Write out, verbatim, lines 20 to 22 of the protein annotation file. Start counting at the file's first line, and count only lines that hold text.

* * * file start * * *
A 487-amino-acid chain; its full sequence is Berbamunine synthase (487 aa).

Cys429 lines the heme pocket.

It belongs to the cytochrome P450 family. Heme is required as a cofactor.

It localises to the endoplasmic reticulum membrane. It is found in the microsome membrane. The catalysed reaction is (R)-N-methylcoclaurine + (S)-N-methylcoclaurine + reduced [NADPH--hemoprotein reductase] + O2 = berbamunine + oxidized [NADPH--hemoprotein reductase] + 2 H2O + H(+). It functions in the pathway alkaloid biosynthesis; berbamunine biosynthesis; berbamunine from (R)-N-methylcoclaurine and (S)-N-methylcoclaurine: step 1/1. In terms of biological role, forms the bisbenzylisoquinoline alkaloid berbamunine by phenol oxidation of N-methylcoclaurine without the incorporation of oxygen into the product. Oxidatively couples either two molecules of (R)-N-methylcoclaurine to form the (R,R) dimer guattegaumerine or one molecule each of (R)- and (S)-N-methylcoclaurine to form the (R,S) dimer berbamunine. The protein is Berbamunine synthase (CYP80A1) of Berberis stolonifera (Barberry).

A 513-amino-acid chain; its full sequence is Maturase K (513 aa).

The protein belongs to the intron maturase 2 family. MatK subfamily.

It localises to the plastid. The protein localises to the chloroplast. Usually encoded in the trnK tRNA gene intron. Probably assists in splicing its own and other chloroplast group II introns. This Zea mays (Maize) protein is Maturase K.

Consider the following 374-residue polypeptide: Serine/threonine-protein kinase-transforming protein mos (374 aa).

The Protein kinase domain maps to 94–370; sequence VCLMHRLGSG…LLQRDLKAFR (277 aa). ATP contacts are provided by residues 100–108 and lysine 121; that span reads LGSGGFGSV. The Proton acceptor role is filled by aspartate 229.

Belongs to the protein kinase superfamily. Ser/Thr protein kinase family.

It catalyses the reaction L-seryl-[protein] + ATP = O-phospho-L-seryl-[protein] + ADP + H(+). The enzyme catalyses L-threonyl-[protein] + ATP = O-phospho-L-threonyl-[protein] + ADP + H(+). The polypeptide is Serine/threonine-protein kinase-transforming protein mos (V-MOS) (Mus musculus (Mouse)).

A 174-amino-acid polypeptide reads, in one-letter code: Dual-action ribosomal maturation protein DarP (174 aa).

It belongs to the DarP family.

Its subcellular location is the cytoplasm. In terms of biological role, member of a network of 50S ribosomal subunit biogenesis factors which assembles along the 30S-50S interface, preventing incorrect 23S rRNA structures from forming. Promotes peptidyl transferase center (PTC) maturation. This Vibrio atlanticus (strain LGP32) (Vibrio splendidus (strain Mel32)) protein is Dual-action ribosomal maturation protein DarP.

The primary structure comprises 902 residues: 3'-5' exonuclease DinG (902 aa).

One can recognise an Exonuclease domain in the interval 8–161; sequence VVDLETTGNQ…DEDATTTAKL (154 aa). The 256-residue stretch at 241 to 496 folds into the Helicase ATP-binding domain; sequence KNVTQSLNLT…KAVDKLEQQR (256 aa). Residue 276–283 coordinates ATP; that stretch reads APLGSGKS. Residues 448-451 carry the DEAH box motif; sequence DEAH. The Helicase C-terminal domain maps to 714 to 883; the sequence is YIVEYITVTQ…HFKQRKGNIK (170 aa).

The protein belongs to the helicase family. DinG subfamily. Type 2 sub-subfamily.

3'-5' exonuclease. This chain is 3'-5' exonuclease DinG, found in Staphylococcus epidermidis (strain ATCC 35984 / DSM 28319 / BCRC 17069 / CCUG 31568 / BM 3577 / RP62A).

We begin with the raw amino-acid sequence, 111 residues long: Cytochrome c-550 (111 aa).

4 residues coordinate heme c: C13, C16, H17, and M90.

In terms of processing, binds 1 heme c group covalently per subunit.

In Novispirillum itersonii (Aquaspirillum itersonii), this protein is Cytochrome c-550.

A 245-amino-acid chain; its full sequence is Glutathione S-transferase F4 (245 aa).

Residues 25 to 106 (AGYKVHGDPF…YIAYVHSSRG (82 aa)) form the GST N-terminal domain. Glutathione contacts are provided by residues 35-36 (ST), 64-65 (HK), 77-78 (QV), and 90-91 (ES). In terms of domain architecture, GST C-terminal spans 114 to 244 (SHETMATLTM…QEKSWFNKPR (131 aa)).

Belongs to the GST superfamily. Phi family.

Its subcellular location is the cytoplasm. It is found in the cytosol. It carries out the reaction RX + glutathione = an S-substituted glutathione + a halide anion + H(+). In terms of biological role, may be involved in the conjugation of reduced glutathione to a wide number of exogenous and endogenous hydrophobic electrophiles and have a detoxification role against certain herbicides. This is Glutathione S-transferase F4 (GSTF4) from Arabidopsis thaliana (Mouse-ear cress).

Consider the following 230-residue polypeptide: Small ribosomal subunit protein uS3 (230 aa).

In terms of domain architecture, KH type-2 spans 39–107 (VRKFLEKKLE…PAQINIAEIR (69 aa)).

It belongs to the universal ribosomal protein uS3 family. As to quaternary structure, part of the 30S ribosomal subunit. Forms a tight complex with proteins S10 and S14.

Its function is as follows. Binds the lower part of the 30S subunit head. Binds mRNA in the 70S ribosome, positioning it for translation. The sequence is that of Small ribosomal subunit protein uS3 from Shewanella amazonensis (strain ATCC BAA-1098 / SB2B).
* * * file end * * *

4 residues coordinate heme c: C13, C16, H17, and M90.

In terms of processing, binds 1 heme c group covalently per subunit.

In Novispirillum itersonii (Aquaspirillum itersonii), this protein is Cytochrome c-550.